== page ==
Month: February 2011

What can parents influence?

I had been meaning to pen a longer response to Bryan Caplan (he is the one with "a theory of everything" in this area, not I, his theory just happens to have few variables), but I'll focus on two of his claims, as they are indicative of the larger disagreement:

Parents strongly affect what you say your religion is, but have little long-run effect on your intrinsic religiosity or observance.  I don't discuss language, but it's pretty clear how a twin or adoption study would play out: You can make your kid semi-fluent in another language with a lot of effort.

Both claims are false, at least at many commonly available margins.

Take Jews.  If a group of children are born to Orthodox, Conservative, Reform, or liberal parents, their later religious observance will be predicted by both peers and parental upbringing.  (Perhaps genes are a factor too.)  An Orthodox Jewish boy, with Orthodox parents, growing up in an otherwise non-Orthodox Jewish community of peers, is more likely to stay Orthodox than a Reform Jew from the same community is likely to become Orthodox.  And that of course correlates with levels of observance.  I have no formal study to cite, but can I just stamp my feet and scream this is true?  Because it is.  You can imagine numerous variants on this tale, even if it isn't true for all religious denominations.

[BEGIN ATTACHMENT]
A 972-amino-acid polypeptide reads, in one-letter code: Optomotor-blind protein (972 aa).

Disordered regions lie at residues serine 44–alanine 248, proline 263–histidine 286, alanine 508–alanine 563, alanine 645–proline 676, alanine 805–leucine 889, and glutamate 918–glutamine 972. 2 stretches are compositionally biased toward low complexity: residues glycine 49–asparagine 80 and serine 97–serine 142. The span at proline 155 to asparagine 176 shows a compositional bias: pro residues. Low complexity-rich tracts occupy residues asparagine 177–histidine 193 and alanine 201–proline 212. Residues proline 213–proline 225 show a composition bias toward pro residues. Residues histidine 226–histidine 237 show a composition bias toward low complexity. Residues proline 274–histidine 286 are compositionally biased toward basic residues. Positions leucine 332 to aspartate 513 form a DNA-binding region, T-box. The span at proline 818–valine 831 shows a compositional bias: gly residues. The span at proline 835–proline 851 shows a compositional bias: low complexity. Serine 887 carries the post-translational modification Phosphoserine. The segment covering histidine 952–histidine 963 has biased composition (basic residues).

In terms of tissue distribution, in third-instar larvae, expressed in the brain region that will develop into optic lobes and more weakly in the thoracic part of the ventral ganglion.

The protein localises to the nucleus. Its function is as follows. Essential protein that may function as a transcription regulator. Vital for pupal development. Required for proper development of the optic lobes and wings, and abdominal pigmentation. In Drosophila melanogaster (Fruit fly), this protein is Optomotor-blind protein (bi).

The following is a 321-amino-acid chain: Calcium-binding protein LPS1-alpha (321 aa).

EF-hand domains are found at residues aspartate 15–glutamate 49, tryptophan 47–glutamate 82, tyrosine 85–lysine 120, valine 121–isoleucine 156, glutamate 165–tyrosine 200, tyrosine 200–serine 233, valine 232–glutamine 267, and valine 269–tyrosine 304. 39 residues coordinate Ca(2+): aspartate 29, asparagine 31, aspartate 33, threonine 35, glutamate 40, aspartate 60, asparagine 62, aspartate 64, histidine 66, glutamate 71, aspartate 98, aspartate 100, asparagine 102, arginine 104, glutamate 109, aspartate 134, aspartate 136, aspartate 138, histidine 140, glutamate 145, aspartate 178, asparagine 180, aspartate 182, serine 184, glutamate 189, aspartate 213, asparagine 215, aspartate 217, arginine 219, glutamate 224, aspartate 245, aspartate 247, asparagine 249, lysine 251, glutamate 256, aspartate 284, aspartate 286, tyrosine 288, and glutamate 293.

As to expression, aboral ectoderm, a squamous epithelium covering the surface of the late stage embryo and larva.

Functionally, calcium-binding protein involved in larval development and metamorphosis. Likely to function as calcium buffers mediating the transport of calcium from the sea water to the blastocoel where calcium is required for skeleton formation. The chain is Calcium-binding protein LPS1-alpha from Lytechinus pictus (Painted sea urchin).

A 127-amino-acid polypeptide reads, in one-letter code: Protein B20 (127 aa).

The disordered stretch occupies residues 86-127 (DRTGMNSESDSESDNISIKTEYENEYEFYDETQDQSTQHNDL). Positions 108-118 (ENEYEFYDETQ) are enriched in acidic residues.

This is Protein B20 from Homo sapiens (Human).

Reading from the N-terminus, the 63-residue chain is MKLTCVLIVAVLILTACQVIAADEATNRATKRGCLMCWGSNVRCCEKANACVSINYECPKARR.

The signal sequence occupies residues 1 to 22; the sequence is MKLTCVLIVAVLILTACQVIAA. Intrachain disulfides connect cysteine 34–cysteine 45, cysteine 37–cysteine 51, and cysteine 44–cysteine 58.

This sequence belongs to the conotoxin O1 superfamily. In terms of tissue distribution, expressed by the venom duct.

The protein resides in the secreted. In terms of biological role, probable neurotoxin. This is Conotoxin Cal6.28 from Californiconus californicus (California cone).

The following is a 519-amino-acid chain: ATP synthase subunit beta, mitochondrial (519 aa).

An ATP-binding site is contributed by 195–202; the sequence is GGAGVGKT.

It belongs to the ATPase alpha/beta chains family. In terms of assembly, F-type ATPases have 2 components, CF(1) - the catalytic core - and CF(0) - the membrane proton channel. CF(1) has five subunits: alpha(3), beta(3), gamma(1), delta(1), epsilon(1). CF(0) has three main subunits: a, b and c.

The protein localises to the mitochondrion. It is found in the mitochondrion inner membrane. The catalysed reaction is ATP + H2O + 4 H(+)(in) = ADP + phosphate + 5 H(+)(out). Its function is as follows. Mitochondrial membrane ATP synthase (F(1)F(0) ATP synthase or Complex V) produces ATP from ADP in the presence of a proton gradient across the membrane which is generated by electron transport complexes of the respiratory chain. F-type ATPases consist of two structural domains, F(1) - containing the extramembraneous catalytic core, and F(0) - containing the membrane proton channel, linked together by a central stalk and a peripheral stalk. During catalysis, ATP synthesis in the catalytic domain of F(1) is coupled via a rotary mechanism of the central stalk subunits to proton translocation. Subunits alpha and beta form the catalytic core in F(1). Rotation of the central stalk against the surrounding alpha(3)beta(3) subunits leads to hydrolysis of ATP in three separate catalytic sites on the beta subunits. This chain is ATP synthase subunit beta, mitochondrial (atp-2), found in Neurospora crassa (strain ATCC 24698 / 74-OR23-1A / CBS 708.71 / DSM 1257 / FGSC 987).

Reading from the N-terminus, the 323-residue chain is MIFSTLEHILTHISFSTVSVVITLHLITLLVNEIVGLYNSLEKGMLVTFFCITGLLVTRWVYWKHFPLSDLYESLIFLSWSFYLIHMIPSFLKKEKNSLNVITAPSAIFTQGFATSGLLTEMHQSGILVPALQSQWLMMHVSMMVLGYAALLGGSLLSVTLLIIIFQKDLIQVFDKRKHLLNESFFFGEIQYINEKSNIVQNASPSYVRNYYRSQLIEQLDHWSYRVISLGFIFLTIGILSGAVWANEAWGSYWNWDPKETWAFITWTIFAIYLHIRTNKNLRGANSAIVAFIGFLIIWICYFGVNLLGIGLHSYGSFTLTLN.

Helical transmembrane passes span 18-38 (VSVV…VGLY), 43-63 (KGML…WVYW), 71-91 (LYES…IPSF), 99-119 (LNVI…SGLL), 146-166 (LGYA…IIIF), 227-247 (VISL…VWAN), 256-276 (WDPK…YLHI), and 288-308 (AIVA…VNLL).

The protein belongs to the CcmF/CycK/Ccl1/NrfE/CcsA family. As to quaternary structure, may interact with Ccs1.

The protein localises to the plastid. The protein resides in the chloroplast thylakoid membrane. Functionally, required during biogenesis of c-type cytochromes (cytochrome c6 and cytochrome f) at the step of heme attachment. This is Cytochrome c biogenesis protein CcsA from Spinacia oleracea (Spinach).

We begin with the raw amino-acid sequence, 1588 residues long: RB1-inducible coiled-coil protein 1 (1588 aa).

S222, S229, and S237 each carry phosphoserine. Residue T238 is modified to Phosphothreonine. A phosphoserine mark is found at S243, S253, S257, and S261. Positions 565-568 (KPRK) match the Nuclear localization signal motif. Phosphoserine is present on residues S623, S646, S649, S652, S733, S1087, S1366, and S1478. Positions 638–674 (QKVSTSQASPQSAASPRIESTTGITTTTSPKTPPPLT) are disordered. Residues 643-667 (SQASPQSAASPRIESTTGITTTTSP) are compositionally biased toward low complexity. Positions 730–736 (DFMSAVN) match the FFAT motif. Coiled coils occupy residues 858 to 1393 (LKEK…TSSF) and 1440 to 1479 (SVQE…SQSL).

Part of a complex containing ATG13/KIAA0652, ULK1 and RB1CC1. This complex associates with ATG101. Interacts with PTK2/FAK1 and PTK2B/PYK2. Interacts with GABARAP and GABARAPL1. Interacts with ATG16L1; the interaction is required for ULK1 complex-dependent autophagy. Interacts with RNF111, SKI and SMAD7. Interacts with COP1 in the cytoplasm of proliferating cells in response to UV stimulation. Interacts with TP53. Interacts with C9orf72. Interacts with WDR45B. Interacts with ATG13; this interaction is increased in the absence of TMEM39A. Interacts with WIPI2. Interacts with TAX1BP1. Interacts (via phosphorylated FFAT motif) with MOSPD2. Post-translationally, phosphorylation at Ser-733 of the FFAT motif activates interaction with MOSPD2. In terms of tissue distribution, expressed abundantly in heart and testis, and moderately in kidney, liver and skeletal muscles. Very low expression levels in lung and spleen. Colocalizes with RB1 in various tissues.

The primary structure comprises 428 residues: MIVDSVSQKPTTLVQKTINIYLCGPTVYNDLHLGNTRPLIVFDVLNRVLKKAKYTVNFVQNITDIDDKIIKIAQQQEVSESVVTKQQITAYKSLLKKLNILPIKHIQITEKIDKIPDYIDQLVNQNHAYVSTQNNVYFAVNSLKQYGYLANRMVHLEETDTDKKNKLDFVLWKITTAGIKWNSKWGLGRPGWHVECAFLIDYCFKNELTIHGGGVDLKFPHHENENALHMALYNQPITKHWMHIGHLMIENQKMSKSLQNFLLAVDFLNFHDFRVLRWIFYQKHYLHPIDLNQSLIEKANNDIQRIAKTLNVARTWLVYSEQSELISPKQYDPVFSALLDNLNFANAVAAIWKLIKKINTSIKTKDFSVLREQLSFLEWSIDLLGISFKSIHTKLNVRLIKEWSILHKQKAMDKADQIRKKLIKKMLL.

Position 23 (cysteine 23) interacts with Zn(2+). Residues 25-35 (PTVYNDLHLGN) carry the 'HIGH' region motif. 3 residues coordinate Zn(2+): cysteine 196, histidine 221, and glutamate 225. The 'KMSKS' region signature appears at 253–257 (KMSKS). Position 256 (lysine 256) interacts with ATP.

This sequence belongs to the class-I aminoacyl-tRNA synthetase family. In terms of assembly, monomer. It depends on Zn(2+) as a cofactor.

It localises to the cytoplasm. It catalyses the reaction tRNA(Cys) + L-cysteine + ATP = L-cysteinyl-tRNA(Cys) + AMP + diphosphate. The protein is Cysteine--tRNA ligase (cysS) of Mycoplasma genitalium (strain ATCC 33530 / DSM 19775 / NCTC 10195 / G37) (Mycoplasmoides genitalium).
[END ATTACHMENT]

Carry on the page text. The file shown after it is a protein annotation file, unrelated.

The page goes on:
Bryan has a tendency to concede environmental factors by noting something like "Of course parents can lock a kid in the closet and affect him that way."  He is less likely to admit that a lot of less extreme influences can matter too and that those influences are missed by twin adoption studies, for whatever reason.

Or take language.  Yana speaks Russian.  She learned Russian from Natasha (her mother, and it wasn't hard for her to speak Russian at home), and note that Yana left Moscow before she was two years old.  This is again a common pattern.  The parents matter, even though in most American families you won't see enough cross-sectional variation (most people speak English at home) to always pick this up.  Travel around India for more examples of this phenomenon.